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Influence of Pecan Scab on Gas Exchange and Chlorophyll Content of Pecan Leaves. Ann B. Gould, Department of Plant Pathology, Rutgers University, New Brunswick, NJ 08903. James H. Aldrich and Peter C. Andersen, University of Florida, Institute of Food and Agricultural Sciences, North Florida Research and Education Center, Monticello 32344. Plant Dis 80:317. Accepted for publication 14 November 1995. Copyright 1996 The American Phytopathological Society. DOI: 10.1094/PD-80-0317.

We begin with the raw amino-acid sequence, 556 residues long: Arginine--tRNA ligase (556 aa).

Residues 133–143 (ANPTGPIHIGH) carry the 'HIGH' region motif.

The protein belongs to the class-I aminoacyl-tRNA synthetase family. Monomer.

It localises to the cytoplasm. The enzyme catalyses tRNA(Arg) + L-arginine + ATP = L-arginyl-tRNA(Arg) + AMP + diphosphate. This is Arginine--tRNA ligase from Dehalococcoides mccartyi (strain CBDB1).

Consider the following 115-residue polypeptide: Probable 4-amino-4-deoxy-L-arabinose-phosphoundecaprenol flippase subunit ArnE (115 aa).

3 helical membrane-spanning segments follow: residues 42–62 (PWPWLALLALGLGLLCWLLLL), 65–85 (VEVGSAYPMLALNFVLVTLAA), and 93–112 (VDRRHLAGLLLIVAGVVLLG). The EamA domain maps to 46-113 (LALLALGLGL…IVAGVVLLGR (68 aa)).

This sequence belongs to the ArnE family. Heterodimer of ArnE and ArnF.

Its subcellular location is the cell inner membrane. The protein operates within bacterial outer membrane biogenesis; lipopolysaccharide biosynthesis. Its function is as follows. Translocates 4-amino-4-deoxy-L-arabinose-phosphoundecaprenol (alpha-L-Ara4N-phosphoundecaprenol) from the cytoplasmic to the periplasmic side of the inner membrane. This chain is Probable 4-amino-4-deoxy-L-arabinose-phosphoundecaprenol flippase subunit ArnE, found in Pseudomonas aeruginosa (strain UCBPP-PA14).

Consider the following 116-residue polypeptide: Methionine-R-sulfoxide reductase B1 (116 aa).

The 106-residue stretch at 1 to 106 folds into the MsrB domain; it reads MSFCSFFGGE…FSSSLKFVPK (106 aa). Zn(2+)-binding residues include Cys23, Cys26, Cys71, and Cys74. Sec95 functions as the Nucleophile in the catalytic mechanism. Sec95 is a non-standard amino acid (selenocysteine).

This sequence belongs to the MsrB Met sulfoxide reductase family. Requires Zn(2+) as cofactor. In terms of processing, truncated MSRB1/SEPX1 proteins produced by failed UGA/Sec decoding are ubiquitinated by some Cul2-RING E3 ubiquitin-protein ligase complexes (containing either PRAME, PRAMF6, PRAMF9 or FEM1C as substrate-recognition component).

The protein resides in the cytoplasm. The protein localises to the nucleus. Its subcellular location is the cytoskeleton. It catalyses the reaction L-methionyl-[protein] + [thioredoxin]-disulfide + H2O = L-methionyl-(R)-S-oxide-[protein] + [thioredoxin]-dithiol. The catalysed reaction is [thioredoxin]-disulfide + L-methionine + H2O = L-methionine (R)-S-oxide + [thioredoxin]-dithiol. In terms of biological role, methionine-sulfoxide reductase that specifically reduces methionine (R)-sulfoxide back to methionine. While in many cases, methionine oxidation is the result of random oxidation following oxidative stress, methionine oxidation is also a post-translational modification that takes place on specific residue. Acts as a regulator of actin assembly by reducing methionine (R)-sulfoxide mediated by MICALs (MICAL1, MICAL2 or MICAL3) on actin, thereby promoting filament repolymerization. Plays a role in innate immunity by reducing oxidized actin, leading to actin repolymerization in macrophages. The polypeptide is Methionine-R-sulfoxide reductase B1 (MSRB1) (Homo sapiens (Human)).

The influence of pecan scab (Cladosporium caryigenum) on leaf physiology of summer-flush and spring-flush leaves of Choctaw and Cape Fear pecan (Carya illinoensis) was assessed in early October 1987 and 1989. In both years, net CO2 assimilation, conductance to water vapor, transpiration rate, and chlorophyll content of summer-flush leaves were reduced in a linear or curvilinear manner with an increase in scab infection. Relatively low estimates of scab (5%) generally resulted in a 30 to 50% decline in the above physiological variables. The effect of scab on leaf gas exchange of summer-flush leaves was best described when scab severity on the entire leaflet, leaflet veins, or leaf petioles was considered rather than scab severity solely in the sector of leaflet tissue in which physiological variables were measured. In older spring-flush leaves, gas exchange was best correlated with scab severity on entire leaves. Both the disproportionate impact of scab on leaf physiology and the apparent influence of scab lesions in areas outside the sector in which dependent variables were quantified suggest that scab exerts a systemic effect on leaf tissue of pecan